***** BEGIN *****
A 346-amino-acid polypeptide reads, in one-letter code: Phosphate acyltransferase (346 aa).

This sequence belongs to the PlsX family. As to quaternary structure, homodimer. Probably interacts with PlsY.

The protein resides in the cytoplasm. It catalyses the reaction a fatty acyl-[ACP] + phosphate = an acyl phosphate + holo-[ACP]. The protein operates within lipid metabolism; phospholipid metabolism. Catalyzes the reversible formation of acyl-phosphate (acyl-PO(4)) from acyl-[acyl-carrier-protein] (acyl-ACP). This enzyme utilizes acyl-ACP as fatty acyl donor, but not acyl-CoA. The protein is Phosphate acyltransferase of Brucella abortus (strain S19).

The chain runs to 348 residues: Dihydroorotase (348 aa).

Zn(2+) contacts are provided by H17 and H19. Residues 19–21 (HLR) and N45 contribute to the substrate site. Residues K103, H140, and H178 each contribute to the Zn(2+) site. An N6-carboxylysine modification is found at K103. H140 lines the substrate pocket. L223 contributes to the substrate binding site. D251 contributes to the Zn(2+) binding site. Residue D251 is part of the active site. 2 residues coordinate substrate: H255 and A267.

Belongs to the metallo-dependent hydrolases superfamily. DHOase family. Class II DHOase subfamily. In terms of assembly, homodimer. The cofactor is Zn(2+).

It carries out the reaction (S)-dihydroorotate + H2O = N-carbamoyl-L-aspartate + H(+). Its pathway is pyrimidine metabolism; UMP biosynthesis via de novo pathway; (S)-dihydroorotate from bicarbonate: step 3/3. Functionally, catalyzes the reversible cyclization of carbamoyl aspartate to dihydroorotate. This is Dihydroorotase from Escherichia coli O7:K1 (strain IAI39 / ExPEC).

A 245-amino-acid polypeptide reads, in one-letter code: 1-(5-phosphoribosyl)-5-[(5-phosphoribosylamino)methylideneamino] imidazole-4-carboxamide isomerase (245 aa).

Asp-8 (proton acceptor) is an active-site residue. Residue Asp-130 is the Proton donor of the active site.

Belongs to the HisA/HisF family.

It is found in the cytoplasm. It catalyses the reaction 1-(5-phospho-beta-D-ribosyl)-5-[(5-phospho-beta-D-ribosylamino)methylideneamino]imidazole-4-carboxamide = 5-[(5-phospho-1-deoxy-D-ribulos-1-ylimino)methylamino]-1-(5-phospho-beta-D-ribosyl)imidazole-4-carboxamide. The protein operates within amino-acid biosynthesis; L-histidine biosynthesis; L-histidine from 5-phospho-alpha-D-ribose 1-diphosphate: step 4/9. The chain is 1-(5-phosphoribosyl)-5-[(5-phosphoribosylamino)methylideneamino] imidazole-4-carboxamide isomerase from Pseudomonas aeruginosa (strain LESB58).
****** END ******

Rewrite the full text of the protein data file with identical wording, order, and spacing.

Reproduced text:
A 346-amino-acid polypeptide reads, in one-letter code: Phosphate acyltransferase (346 aa).

This sequence belongs to the PlsX family. As to quaternary structure, homodimer. Probably interacts with PlsY.

The protein resides in the cytoplasm. It catalyses the reaction a fatty acyl-[ACP] + phosphate = an acyl phosphate + holo-[ACP]. The protein operates within lipid metabolism; phospholipid metabolism. Catalyzes the reversible formation of acyl-phosphate (acyl-PO(4)) from acyl-[acyl-carrier-protein] (acyl-ACP). This enzyme utilizes acyl-ACP as fatty acyl donor, but not acyl-CoA. The protein is Phosphate acyltransferase of Brucella abortus (strain S19).

The chain runs to 348 residues: Dihydroorotase (348 aa).

Zn(2+) contacts are provided by H17 and H19. Residues 19–21 (HLR) and N45 contribute to the substrate site. Residues K103, H140, and H178 each contribute to the Zn(2+) site. An N6-carboxylysine modification is found at K103. H140 lines the substrate pocket. L223 contributes to the substrate binding site. D251 contributes to the Zn(2+) binding site. Residue D251 is part of the active site. 2 residues coordinate substrate: H255 and A267.

Belongs to the metallo-dependent hydrolases superfamily. DHOase family. Class II DHOase subfamily. In terms of assembly, homodimer. The cofactor is Zn(2+).

It carries out the reaction (S)-dihydroorotate + H2O = N-carbamoyl-L-aspartate + H(+). Its pathway is pyrimidine metabolism; UMP biosynthesis via de novo pathway; (S)-dihydroorotate from bicarbonate: step 3/3. Functionally, catalyzes the reversible cyclization of carbamoyl aspartate to dihydroorotate. This is Dihydroorotase from Escherichia coli O7:K1 (strain IAI39 / ExPEC).

A 245-amino-acid polypeptide reads, in one-letter code: 1-(5-phosphoribosyl)-5-[(5-phosphoribosylamino)methylideneamino] imidazole-4-carboxamide isomerase (245 aa).

Asp-8 (proton acceptor) is an active-site residue. Residue Asp-130 is the Proton donor of the active site.

Belongs to the HisA/HisF family.

It is found in the cytoplasm. It catalyses the reaction 1-(5-phospho-beta-D-ribosyl)-5-[(5-phospho-beta-D-ribosylamino)methylideneamino]imidazole-4-carboxamide = 5-[(5-phospho-1-deoxy-D-ribulos-1-ylimino)methylamino]-1-(5-phospho-beta-D-ribosyl)imidazole-4-carboxamide. The protein operates within amino-acid biosynthesis; L-histidine biosynthesis; L-histidine from 5-phospho-alpha-D-ribose 1-diphosphate: step 4/9. The chain is 1-(5-phosphoribosyl)-5-[(5-phosphoribosylamino)methylideneamino] imidazole-4-carboxamide isomerase from Pseudomonas aeruginosa (strain LESB58).